Reading is fun, but it’s even better when you make intentional efforts to read books by a diverse array of authors. As always, Black Young Adult novel authors have outdone themselves.

These are some great 2020 novels you can dig into.

15. Tochi Onyebuchi, Riot Baby

Ella can see things from the future, but her brother ends up in jail despite his best efforts to protect her.

Though the novel discusses the past and future, it’s sent in Los Angeles in 1992.

14. Whitney D. Grandison, Love Hate Thing

Set in ritzy Pacific Hills, Nandy and Tyson have wildly different lives.

This book puts them together and proves that enemies can learn to get along and grow to love one another.

13. Tonya Bolden, Saving Savannah

In 1919, Savannah is a young lady who meets the suffragette and socialist movements.

This brings about challenges, but also a lot of positive change!

12. Celeste Harte, Conquest

Jashi Anyua is stuck between a possible arranged marriage and a choice to escape.

11. Alechia Dow, The Sound Of The Stars

View this post on Instagram

Look at these preorder goodies you can get…. eeee

A post shared by Alechia Dow (@alechiadow) on

Creativity is now illegal in this sci-fi version of New York City, but Ellie Baker won’t let that stop her from

10. Patrice Caldwell, A Phoenix First Must Burn

View this post on Instagram

In my introduction to #APhoenixFirstMustBurn, my #BlackGirlMagic anthology, I ask the question “Where is my fantasy, my future? Why don’t Black people exist in speculative worlds?” It’s a question I’ve been asking since I was a little girl. In that time, a lot in publishing (& the world) has changed—just as a lot in publishing (& the world) has stayed the same. Lately, the question I most get asked is “how am I doing?” And the honest answer is that I’m fine. I grew up going to protests, hearing my dad and his friends talking about white supremacy and supporting Black owned businesses, for me this feels… normal. Which, isn’t okay because this isn’t normal. That said, there hasn’t been a time in this country when Black people weren’t taken advantage of or brutalized. Our very “origin story” in this nation is one of violence (as well as resistance and hope…not that they teach that in schools). What’s happening is that it’s reached a point where non-Black people can’t ignore it. I’ve been thinking a lot about the present—and also the future because I’m forever a dreamer. I want Black kids to know that they exist as more than a means to educate white people, I want Black creative to know our job isn’t to write Books About Race. Black art, in and of itself, is not only anti-racist but pro-Black—and it’s the pro-Blackness that I’m the most committed to and interested in. I’m so sick and tired of seeing non-Black people in my industry talking about how NOW they want to support Black creatives when like… how about you first support the Black authors & illustrators you publish. How about your truly invest in their career, how about you give them the chance to grow and thrive the same way you do our white counterparts. You don’t get praise for doing what you’re supposed to do. . . Sending so much love to my fellow Black people, please don’t suffer in silence, reach out to someone <3 And, thank you to @penguinclassroom for this #antiracist graphic I adore + to @wowiread for this excellent post + picture of my UK @hotkeybooksya paperback. . . . #yafantasy #blacklivesmatter #octaviabutler #authorsofinstagram #bookstagram #diversespines #bookish #bookpublishing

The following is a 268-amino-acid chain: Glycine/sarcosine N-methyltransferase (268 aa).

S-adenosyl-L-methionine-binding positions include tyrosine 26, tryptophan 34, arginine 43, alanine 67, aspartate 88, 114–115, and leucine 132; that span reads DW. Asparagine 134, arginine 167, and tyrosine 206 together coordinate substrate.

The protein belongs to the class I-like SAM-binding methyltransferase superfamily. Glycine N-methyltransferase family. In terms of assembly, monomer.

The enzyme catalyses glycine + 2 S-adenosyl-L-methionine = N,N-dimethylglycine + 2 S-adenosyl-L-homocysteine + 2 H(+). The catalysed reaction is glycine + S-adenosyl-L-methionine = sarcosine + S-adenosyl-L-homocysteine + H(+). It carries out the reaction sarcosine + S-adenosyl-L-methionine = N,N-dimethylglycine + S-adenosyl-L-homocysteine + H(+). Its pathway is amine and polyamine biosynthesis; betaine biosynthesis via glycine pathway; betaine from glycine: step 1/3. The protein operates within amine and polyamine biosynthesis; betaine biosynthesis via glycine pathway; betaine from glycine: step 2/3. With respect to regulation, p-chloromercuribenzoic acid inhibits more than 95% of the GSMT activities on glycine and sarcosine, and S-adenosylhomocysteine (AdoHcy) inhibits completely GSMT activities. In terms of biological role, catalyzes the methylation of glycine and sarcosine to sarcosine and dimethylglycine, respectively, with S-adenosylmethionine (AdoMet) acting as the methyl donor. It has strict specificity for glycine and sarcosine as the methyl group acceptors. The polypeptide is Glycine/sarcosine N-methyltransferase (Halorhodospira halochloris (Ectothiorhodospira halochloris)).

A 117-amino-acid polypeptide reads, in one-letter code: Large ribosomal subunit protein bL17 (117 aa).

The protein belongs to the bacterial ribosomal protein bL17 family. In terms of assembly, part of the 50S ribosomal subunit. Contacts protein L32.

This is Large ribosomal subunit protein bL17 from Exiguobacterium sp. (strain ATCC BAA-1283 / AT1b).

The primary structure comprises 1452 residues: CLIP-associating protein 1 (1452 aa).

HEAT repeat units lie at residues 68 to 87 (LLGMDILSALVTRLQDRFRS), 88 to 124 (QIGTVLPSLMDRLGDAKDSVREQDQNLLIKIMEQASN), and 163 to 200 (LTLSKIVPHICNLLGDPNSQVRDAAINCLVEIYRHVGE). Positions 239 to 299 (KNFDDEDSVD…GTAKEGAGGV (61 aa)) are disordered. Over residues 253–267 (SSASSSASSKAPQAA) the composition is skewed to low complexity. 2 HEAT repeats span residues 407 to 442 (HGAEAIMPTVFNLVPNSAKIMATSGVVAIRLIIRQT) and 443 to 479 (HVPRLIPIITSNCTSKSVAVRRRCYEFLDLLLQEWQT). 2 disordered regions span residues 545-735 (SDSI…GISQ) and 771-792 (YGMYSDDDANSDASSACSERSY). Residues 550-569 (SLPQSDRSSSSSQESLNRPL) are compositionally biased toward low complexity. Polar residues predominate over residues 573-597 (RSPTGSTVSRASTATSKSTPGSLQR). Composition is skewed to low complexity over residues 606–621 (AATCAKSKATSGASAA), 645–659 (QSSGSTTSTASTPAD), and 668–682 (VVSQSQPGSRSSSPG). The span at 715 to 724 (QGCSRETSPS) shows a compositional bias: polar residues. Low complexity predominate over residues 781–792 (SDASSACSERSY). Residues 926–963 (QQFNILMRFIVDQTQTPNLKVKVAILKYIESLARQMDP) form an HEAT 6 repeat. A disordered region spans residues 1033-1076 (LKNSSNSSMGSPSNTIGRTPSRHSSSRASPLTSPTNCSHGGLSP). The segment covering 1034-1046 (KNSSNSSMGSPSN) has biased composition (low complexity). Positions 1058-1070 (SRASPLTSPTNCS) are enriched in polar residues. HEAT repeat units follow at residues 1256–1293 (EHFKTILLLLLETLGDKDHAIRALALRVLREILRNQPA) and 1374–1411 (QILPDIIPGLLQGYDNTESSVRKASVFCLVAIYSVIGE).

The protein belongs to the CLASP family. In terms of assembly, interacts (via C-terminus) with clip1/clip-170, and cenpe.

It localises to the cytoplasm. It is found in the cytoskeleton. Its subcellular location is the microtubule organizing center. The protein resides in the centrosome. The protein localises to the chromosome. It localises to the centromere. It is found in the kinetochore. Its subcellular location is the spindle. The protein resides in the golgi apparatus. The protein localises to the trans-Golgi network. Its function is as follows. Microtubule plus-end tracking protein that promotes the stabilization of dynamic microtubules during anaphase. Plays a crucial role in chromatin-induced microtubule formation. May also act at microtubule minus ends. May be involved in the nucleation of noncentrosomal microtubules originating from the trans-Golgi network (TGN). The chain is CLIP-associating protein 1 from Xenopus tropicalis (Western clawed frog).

A post shared by Patrice Caldwell (@whimsicalaquarian) on

What’s better than one story centering Black young women and girls?

Lots of stories by amazing women and nonbinary Black authors.

9. Kacen Callender, Felix Ever After 

View this post on Instagram

Finished copies of Felix Ever After!! 🥰😍

A post shared by Kacen Callender (@kacen.callender) on

Felix is looking for love while also navigating his identity as a transgender boy.

8. Dean Atta, The Black Flamingo

Drag becomes a community of solace for a young multiracial gay teen.

7. Leah Johnson, You Should See Me In a Crown

This pure rom-com deals with Liz, who needs to become her school’s prom queen so she can get a scholarship after her original plan didn’t pan out.

6. Elizabeth Acevedo, Clap When You Land

The brilliant Elizabeth Acevedo does it again, only this time she plays with two narratives set in the Dominican Republic and New York City.

5. Jason Reynolds, Ibram X. Kendi, Stamped: Racism, Antiracism, and You 

If you’ve wondered what to do about racism in your life and community, this book will give you some tools you can use to confront it.

It’s perfect for teens and parents!

4. Sherri L. Smith, The Blossom and the Firefly 

Hana and Taro both face frightening circumstances in 1945, and then they meet.

3. Justina Ireland, Deathless Divide

If you loved Dread Nation, you’ll love Ireland’s continued exploration of Jane’s journey.

2. Joel Christian Gill, Fights: One Boy’s Triumph Over Violence 

A young boy discusses the reasons behind why he fights and learns and grows along the way.

1. Zetta Elliott, Say Her Name

The African American Policy Forum curated 49 works of poetry that discuss social injustices, police brutality, and the struggle for equality.

There are many more brilliant books where this came from. Are there any additional books you would recommend? Give them a shoutout!